Cape Town – Consistent only for their rank mediocrity, France have become the first side to book their place in next Sunday’s RWC 2011 showpiece.
And whilst you can never, ever dismiss the French capacity for surprise, they have probably only added to the motivation levels of New Zealand and Australia -- awaiting their own seismic semi-final this Sunday (10:00 SA time) -- to crack the nod as other primary guests at the grand climax.
For you have got to think that if some semblance of justice is to be served at this tournament – and many embittered South Africans believe this has already whistled right out of the window – Thierry Dusautoir’s modern French dullards will be mercifully and convincingly disposed of by either of the Antipodean giants.
I emphasise “modern” because I mean absolutely no disrespect to some marvellous French teams and individuals of the past. This bunch, you see, are overwhelmingly unfit to lace the various boots of predecessors.
How France have made it all the way this time is a mystery wrapped in an enigma and all tied up by a fraying piece of string: the only thing you can say is that they have stuck to habit by getting to the final every 12 years!
I suppose there is a case for arguing that a bunch of strugglers reaching it is part of the “charm” of World Cup sporting tournaments broadly.
But I am not at all excited about their presence in the Auckland final, save for a certain element of curiosity -- if they play New Zealand, it is an opportunity to see whether the RWC hoodoo they boast over the All Blacks can somehow be extended.
France’s semi-final squeeze-out job on Wales on Saturday will forever be remembered for the losing team’s crippling 62 minutes without their captain, Sam Warburton, rightly but still cruelly red-carded for a clear tip-tackle on Vincent Clerc.
It was all about poor execution rather than malice from the open-side flank, who had been one of the candidates for player of the tournament before his moment of out-of-the-blue folly ... you almost wished there was, say, a “half an hour in the sin bin option”, somewhere between the limited sanction of yellow and much more sweeping effect of red.
Keep in mind that his staff-shortening offence also came just eight minutes after the Welsh had also surrendered their iconic, frizzy-haired scrummaging anchorman Adam Jones to a calf injury.
And yet for all this, France could only grind out three Morgan Parra penalties and suffered the additional embarrassment of conceding the game’s only try to Mike Phillips despite their numerical advantage for so long.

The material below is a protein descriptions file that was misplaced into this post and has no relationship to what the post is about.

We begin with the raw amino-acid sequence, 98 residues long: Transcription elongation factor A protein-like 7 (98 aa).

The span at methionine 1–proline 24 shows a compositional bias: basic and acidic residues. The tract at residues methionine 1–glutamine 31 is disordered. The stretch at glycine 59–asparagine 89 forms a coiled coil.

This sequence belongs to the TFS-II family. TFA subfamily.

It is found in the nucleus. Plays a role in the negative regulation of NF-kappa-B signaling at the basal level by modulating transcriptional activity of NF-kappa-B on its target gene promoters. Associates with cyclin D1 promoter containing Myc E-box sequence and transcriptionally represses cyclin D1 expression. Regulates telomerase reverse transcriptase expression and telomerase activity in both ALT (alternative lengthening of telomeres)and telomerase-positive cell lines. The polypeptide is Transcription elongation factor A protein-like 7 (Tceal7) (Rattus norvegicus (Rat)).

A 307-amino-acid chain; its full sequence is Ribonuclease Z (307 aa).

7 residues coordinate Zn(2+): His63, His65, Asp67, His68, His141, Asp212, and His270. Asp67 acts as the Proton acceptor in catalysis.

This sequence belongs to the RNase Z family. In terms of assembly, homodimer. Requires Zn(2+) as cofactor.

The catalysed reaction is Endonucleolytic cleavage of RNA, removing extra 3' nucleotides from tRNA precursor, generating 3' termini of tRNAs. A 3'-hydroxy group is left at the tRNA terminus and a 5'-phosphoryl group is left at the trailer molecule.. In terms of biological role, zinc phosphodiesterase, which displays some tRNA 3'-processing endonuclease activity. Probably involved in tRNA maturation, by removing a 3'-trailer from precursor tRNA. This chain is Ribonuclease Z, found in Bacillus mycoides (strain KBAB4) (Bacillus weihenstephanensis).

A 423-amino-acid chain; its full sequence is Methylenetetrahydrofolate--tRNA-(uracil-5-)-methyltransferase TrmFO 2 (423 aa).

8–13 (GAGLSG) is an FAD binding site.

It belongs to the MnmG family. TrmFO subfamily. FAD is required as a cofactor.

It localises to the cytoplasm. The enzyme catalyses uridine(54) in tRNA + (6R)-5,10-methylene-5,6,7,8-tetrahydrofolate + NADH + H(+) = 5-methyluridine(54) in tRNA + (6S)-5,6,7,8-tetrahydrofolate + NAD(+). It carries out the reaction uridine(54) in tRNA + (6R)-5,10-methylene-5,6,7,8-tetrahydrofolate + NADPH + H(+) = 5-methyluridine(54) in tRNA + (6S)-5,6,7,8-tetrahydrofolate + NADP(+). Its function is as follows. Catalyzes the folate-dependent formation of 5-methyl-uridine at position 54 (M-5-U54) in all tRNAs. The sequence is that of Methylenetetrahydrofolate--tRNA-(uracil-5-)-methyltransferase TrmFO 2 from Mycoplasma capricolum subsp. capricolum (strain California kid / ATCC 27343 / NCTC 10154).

Had the trio of Welsh place-kickers employed on the night been just a morsel more productive off the tee – in Leigh Halfpenny’s case his late, likely game-shifting long ‘un dipped inches below the crossbar – the final would at least have been guaranteed to be graced by at least one team to have shown invention and relish from the start of the event.
As former All Black scrumhalf Justin Marshall contrastingly noted in commentary: “France aren’t asking any questions ... they’ve not contributed to this game.”
When you think about it, how much have they contributed to the entire tournament?
They were the least compelling of all the second-place finishers in group play, ending a yawning nine points behind New Zealand in Pool A (including experiencing a 37-17 dismantling by them) and disgracing their flag, frankly, by losing to the minnows of Tonga whose population would only twice fill a large rugby stadium.
This France side boasts certain reasonably adhesive, workmanlike qualities at times, it is true.
But it chronically lacks true crowd-pleasers ... there is no outrageously impulsive Blanco to ooh and aah over, no Dominici, Ntamack or Lafond to ghost pleasurably through a half-gap, no Rives to wear blood like an eternal badge on his jersey and inspire through weight of heart rather than mass on the scale.
Nor is there even an Olivier Merle-like master of skulduggery in the 2011 engine room, to at least get you a bit hot under the collar about.
But France are in the final, croon or curse as you wish.
I know which school of thought I lean toward ... even if their hitherto lacklustre plot has one last, jaw-dropping twist.